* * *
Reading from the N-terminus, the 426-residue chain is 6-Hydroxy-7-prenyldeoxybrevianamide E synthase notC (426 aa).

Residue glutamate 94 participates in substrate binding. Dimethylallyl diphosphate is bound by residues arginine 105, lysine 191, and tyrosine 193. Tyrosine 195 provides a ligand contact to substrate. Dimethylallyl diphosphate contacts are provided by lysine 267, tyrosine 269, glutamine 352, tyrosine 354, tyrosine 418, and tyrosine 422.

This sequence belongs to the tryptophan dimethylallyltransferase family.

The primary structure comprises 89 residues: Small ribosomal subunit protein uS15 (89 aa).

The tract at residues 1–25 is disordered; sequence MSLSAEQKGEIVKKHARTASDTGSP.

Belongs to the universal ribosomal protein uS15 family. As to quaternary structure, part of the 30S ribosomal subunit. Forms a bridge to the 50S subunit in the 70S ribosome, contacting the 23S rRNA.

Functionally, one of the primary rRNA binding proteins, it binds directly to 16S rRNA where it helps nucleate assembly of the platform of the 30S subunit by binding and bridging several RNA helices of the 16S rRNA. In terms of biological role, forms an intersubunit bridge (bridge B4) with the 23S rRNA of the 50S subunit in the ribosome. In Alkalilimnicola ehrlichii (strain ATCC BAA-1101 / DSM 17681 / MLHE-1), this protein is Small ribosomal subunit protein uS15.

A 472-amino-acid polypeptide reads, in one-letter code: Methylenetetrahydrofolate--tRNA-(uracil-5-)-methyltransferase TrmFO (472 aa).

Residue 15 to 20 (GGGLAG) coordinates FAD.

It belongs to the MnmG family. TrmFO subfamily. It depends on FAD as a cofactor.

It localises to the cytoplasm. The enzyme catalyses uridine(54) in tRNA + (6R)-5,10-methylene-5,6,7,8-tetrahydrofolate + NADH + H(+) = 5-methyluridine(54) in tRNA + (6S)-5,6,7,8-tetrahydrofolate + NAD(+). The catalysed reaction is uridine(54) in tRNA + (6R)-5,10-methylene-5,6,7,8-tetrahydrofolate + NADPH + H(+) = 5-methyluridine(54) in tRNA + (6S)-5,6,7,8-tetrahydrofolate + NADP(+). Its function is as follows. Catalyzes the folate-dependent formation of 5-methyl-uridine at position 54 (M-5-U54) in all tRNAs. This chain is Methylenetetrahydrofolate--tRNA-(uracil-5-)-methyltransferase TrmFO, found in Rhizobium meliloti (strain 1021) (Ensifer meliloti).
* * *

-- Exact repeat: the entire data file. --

Reading from the N-terminus, the 426-residue chain is 6-Hydroxy-7-prenyldeoxybrevianamide E synthase notC (426 aa).

Residue glutamate 94 participates in substrate binding. Dimethylallyl diphosphate is bound by residues arginine 105, lysine 191, and tyrosine 193. Tyrosine 195 provides a ligand contact to substrate. Dimethylallyl diphosphate contacts are provided by lysine 267, tyrosine 269, glutamine 352, tyrosine 354, tyrosine 418, and tyrosine 422.

This sequence belongs to the tryptophan dimethylallyltransferase family.

The primary structure comprises 89 residues: Small ribosomal subunit protein uS15 (89 aa).

The tract at residues 1–25 is disordered; sequence MSLSAEQKGEIVKKHARTASDTGSP.

Belongs to the universal ribosomal protein uS15 family. As to quaternary structure, part of the 30S ribosomal subunit. Forms a bridge to the 50S subunit in the 70S ribosome, contacting the 23S rRNA.

Functionally, one of the primary rRNA binding proteins, it binds directly to 16S rRNA where it helps nucleate assembly of the platform of the 30S subunit by binding and bridging several RNA helices of the 16S rRNA. In terms of biological role, forms an intersubunit bridge (bridge B4) with the 23S rRNA of the 50S subunit in the ribosome. In Alkalilimnicola ehrlichii (strain ATCC BAA-1101 / DSM 17681 / MLHE-1), this protein is Small ribosomal subunit protein uS15.

A 472-amino-acid polypeptide reads, in one-letter code: Methylenetetrahydrofolate--tRNA-(uracil-5-)-methyltransferase TrmFO (472 aa).

Residue 15 to 20 (GGGLAG) coordinates FAD.

It belongs to the MnmG family. TrmFO subfamily. It depends on FAD as a cofactor.

It localises to the cytoplasm. The enzyme catalyses uridine(54) in tRNA + (6R)-5,10-methylene-5,6,7,8-tetrahydrofolate + NADH + H(+) = 5-methyluridine(54) in tRNA + (6S)-5,6,7,8-tetrahydrofolate + NAD(+). The catalysed reaction is uridine(54) in tRNA + (6R)-5,10-methylene-5,6,7,8-tetrahydrofolate + NADPH + H(+) = 5-methyluridine(54) in tRNA + (6S)-5,6,7,8-tetrahydrofolate + NADP(+). Its function is as follows. Catalyzes the folate-dependent formation of 5-methyl-uridine at position 54 (M-5-U54) in all tRNAs. This chain is Methylenetetrahydrofolate--tRNA-(uracil-5-)-methyltransferase TrmFO, found in Rhizobium meliloti (strain 1021) (Ensifer meliloti).